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Received and reviewed by former editor, George Neuman.
The purpose of this study was to examine the hypothesis that decision difficulty increases the likelihood of commitment to a failing project (escalation). The hypothesis was based on findings regarding status quo bias. Three aspects of decision difficulty were tested: equivalence of options, option set size and attractiveness structure of the alternatives.
Escalation of commitment was examined through monetary investments and time and energy investments. In each case, the three aspects of decision difficulty were manipulated using scenarios. Participants were 340 students, each responding to one scenario.
Participants increased their commitment to the original failing project when deciding between reinvestment of the remaining funds in the original project or choosing between superior but equally attractive alternatives (i.e., equivalence of options). This was true when the attractiveness attributes of the available options was uniquely negative, as opposed to uniquely positive (i.e., attractiveness structure). The number of alternative options (i.e., set size) did not affect escalation behavior.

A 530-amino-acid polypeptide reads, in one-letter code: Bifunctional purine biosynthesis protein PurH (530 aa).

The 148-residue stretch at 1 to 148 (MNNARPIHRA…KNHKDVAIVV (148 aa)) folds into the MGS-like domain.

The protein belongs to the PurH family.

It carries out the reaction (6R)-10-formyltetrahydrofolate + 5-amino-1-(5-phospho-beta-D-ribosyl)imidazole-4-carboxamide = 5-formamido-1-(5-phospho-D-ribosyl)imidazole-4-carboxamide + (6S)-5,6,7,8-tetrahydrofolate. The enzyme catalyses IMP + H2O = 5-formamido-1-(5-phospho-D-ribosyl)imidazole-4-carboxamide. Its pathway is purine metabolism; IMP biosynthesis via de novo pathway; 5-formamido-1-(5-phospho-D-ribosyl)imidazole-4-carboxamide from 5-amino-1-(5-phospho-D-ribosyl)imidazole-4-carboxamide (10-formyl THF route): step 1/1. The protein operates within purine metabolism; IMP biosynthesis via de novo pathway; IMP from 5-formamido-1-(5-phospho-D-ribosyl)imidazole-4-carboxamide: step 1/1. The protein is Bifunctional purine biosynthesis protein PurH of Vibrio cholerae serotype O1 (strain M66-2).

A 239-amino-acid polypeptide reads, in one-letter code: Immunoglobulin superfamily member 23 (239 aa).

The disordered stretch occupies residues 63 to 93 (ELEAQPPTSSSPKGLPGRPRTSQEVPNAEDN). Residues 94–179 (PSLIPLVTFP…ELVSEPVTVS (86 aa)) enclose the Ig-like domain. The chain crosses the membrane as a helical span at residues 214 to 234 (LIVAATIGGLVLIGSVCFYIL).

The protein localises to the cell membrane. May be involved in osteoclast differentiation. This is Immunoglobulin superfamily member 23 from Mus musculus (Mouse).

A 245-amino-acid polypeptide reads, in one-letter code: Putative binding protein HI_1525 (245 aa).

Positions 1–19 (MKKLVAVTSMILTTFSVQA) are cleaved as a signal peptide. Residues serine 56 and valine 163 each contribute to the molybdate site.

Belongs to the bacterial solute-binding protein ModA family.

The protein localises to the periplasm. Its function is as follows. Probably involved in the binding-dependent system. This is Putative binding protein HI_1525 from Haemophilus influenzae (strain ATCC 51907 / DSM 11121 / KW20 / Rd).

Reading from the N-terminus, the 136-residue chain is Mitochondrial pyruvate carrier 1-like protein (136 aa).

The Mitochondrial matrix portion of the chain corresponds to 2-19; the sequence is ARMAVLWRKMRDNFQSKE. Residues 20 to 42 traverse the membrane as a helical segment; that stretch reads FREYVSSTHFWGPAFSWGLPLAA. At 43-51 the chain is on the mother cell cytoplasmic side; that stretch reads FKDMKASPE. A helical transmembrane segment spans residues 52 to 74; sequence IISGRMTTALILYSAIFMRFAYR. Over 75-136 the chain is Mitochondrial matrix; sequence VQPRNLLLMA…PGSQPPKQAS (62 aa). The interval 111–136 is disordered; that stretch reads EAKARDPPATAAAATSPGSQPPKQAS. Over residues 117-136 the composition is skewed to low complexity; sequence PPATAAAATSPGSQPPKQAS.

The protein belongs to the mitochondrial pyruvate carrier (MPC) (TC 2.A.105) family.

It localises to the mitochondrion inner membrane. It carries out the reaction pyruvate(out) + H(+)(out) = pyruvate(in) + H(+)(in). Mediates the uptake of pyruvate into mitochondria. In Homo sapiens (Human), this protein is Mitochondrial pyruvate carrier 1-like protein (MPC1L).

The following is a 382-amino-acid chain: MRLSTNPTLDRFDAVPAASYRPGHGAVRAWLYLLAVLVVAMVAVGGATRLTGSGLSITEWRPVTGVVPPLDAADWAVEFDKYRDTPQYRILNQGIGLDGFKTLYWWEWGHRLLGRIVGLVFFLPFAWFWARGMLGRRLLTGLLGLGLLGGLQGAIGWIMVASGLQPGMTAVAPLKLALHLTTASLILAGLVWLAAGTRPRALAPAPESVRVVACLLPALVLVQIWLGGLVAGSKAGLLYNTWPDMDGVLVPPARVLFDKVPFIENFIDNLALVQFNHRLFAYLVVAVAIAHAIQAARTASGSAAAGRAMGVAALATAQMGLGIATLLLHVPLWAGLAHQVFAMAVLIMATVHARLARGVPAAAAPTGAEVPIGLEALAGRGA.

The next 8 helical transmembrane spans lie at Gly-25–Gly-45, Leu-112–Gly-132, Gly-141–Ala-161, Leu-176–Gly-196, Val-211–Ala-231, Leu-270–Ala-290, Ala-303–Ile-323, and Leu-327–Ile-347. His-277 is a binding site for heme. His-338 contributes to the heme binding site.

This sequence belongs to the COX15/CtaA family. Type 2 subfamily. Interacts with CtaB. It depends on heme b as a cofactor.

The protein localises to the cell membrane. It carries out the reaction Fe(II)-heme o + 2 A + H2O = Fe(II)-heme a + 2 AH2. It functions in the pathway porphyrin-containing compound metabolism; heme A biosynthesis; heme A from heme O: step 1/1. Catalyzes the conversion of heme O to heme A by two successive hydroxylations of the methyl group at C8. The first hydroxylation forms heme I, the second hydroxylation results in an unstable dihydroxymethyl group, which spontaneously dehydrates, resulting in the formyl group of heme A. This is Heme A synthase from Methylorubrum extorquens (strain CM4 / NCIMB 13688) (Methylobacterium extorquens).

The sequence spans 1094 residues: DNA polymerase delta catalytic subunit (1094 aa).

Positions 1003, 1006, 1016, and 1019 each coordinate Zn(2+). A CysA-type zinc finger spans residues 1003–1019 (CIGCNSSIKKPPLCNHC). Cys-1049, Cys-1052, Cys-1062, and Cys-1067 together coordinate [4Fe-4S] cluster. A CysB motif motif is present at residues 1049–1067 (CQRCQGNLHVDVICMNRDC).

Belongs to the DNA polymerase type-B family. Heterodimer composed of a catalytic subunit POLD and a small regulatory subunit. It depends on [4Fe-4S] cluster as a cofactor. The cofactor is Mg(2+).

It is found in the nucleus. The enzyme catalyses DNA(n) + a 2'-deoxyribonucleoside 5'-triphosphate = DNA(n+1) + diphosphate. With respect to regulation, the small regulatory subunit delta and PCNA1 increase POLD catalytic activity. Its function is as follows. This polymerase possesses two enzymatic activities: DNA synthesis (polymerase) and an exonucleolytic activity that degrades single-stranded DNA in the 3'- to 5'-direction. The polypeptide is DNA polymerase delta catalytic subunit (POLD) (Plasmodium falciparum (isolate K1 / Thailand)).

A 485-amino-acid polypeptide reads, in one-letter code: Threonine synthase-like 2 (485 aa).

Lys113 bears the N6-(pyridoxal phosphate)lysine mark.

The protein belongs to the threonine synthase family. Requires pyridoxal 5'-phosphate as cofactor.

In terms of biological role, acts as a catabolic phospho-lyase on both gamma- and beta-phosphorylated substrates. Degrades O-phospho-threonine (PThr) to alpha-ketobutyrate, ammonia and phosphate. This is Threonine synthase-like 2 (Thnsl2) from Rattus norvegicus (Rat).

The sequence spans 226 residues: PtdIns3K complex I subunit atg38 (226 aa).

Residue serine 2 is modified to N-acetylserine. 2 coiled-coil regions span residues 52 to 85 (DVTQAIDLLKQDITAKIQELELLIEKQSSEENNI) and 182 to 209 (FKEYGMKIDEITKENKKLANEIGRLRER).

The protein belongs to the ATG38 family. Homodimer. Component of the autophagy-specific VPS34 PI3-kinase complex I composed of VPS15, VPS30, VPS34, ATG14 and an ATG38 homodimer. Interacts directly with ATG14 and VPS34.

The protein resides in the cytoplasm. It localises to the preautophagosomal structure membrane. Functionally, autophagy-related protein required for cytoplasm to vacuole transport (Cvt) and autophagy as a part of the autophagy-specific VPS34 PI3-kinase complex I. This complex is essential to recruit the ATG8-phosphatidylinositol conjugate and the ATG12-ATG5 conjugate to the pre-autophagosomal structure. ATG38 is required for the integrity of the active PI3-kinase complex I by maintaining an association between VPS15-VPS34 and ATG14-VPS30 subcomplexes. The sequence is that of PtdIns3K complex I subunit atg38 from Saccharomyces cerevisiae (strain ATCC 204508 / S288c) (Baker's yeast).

The findings support the view that escalation decisions may be viewed as status quo maintenance. They indicate that even if preserving the status quo is highly risky, when decision difficulty is high, people are more likely to hazard the risk. Persisting in the original project allows the investor to avoid negative emotions, additional effort and conflict.
This is one of the first studies combining status quo bias, escalation of commitment and decision difficulty. The study is unique in studying two different types of investment and three different aspects of decision difficulty.
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- Escalation of Commitment: The Effect of Number and Attractiveness of Available Investment Alternatives
- Springer US
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